TwistedLamb is a unique fashion blog curated by Mary Lee that’s been featured on Coilhouse many times before. Malakai is a fashion designer and artist who first appeared in Coilhouse 05′s feature on Tiffa Novoa. The two teamed up recently to style Metamorphosis, a fashion editorial shot by Julia Comita, featuring the Malakai’s new headdresses and leather accessories by Zana Bayne. The editorial premiered on the TwistedLamb blog.
Zentai suits, sculptural headdresses, mermaid tails, aerial silks, abandoned buildings, and some poised, incredibly flexible model-performers… what more could you ask for? See the entire fashion series here.
Io writes, “I’ve gotten pretty weary of the Diane Sawyer/Lisa Ling poverty porn about natives and I felt it was time someone focused on the massive renaissance of native art/music/dance as it relates to decolonization and forging a 21st century native identity which pays homage to the traditional whilst being thoroughly cutting edge. I mean, these guys are creating genres of music like Powwow-Step, creating really strong public art, mixing breakdance and grass dance and holding Sacred Cypher competitions with all native hip-hop and dance troupes.”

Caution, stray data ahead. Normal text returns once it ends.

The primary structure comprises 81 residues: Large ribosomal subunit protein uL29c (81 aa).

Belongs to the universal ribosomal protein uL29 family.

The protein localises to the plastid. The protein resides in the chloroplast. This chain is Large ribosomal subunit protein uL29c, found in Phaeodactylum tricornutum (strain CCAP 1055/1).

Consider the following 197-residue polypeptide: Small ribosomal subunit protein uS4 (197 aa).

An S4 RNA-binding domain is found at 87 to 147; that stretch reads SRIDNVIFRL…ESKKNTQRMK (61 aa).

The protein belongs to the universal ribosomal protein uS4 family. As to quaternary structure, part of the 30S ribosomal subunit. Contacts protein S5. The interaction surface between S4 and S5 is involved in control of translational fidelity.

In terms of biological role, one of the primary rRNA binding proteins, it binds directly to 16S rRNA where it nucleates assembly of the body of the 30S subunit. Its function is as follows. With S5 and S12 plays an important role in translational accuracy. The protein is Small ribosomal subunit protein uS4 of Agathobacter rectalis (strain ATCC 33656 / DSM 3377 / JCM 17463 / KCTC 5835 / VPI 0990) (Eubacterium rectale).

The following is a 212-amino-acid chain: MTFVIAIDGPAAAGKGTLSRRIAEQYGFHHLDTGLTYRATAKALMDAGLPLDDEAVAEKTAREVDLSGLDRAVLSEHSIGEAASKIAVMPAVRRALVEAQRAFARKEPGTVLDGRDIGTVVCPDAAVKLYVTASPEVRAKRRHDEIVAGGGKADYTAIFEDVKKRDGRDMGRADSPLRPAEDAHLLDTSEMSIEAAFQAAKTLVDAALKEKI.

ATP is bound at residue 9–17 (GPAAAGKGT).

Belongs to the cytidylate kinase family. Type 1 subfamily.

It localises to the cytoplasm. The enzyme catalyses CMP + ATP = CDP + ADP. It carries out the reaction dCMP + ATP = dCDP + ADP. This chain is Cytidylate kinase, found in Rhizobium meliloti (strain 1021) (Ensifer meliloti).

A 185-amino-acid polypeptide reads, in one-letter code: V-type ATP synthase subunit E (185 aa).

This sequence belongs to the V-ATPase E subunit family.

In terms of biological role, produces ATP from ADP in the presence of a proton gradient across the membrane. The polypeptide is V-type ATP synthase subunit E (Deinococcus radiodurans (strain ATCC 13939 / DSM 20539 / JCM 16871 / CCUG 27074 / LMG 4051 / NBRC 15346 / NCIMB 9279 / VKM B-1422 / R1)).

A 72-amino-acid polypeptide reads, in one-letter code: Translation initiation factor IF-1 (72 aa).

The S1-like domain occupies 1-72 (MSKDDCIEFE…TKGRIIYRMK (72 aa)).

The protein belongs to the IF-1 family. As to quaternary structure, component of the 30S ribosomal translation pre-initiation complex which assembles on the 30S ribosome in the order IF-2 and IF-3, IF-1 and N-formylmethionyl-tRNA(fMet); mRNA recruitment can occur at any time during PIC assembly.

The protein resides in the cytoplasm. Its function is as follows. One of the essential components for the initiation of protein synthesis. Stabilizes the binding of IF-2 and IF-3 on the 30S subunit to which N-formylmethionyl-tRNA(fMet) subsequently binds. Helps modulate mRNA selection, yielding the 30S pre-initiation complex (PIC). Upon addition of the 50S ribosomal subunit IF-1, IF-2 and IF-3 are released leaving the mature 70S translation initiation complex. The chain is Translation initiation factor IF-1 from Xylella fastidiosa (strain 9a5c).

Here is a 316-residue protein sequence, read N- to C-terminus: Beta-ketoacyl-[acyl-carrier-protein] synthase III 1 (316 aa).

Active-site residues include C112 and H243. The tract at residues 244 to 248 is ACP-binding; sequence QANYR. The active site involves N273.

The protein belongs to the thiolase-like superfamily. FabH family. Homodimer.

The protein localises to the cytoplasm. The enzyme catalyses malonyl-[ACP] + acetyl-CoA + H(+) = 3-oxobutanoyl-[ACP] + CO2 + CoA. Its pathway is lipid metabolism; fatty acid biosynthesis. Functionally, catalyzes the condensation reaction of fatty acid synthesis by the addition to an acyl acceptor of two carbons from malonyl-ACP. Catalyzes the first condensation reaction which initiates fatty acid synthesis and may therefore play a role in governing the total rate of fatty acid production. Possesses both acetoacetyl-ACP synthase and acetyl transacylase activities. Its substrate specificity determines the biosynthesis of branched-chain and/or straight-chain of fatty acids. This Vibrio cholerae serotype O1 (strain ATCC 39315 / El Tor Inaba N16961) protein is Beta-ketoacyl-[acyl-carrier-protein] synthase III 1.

The first piece in the series is going up imminently. For now, enjoy this video of hoop dancer Nakotah LaRance dancing to a song by New York-based electronic duo The Knocks. LaRance, 23, is a six-time world hoop dancing championship winner who was just 19 years old when Cirque du Soleil discovered a video of one of his performances, and invited him to go on tour. In this video, Nakotah takes to the desert to perform a stunning dance routine. [via Io]
In recent years, the most heart-achingly beautiful booth in all of San Diego Comic Con’s grand exhibition hall has consistently been that of our friends at Century Guild, a Chicago-based art gallery and publishing house.